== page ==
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248. JOHN ANDERSON. John Anderson my jo, John,
When we were first acquent, Your locks were like the raven,
Your bonnie brow was brent; But now your brow is beld, Joha,
Your locks are like the snaw; But blessings on your frosty pow,
John Anderson my jo.
John Anderson my jo, John,
We clamb the hill thegither; And mony a canty day, John,
We've had wi' ane anither. But we maun totter down, John,
But hand in hand we'll go: And sleep thegither at the foot,
John Anderson my jo.
249. BANNOCKBURN. Robert Bruce's Address to his Army. Scots, wha hae wi' Wallace bled; Scots, wham Bruce has aften led; Welcome to your gory bed,
Or to glorious victorie! Now's the day and now's the hours See the front o' battle lour; See approach proud Edward's power
Edward! chains and slaverie!
Wha will be a traitor knave?
Traitor! coward! turn and dee!
Wha for Scotland's king and law Freedom's sword will strongly draws Freeman stand or freeman fa',
Caledonian! on wi' me!
By oppression's woes and pains!
But they shall be shall be free!
Lay the proud usurpers low!
Forward! let us do or die!
250. THE BANKS O' Doon.
How can ye bloom sae fair!
And I sae fu' o' care!
Thou'll break my heart, thou bonnie bird,
That sings upon the bough;
Thou'lt break my heart, thou bonnie bird,
That sings beside thy mate;
And wistna' o' my fate.
Aft hae I roved by bonnie Doon,
To see the woodbine twine,
And sae did I o' mine.
Wi' lightsome heart I pu'd a rose,
Frae aff its thorny tree;
But left the thorn wi' me.
261. THE COTTER'S SATURDAY NIGHT November chill blaws loud wi' angry sugh;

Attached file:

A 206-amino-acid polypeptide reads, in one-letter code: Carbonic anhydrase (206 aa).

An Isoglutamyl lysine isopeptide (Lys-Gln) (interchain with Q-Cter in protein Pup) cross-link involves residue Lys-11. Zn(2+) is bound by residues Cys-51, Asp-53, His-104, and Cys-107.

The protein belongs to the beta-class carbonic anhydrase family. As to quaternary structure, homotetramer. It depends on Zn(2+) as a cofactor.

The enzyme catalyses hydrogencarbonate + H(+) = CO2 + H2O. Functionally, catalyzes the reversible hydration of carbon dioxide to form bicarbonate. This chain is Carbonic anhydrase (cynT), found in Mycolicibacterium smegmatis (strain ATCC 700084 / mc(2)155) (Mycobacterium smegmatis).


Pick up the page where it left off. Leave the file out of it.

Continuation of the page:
The shortening winter-day is near a close; The miry beasts retreating frae' the pleugh;
The blackening trains o’craws to their repose; The toil-worn cotter frae his labor goes,
This night his weekly moil? is at an end, Collects his spades, his mattocks, and his hoes,
Hoping the morn in ease and rest to spend, And weary, o'er the moor, his course does hameward bend
At length his lonely cot appears in view,
Tb' expectant wee things, toddlin, stacher through
To meet their dad, wi' flicterin 6 noise an' glee.
His clean hearth-stane, his thriftie wifie's smile,
Does a'' his weary carking 10 cares beguile,
Belyve " the elder bairns come drappin in,
At service out, amang the farmers roun';
A cannie 14 errand to a neebor town:
In youthfu' bloom, love sparkling in her e'e,
Or deposit her sair-won 16 penny-fee, 17
An' each for other's weelfare kindly spiers; 18
Each tells the uncos 19 that he sees or hears;
Anticipation forward points the view :
Gars 20 auld claes look amaist as weel's the itew;
Their master's and their mistress's command,
The younkers a' are warnéd to obey;
An' ne'er, though out o' sight, to jauk or play:
An' mind your duty, duly, morn an' night!
Implore His counsel and assisting might:
Jenny, wha kens the meaning o' the same,
To do some errands, and convoy her hame.
Sparkle in. Jenny's e'e, and flush her cheek;
While Jenny hafsins 22 is afraid to speak;
Little. 4 Tottering in their walk. 6 Stagger. 6 Fluttering. 7 Fire & Shining at intervals. All rahasuming. 11 By and by. ( 18 Drive. 13 Cautious. 14 Kindly, dexterous. 16 Fine, bandaoma
• Sorely won 17 Wages. 18 Anko. 19 New 80 Make Diligent • Perths.
Wi' kindly welcome Jenny brings him ben ; *
A strappan 24 youth, he taks the mother's eye; Blythe Jenny sees the visit's no ill-ta'en;
The father cracks 25 of horses, pleughs, and kye.* The youngster's artless heart o'erflows wi' joy,
But blate 27 an' laithfu’, 28 scarce can weel behave: The mother, wi' a woman's wiles, can spy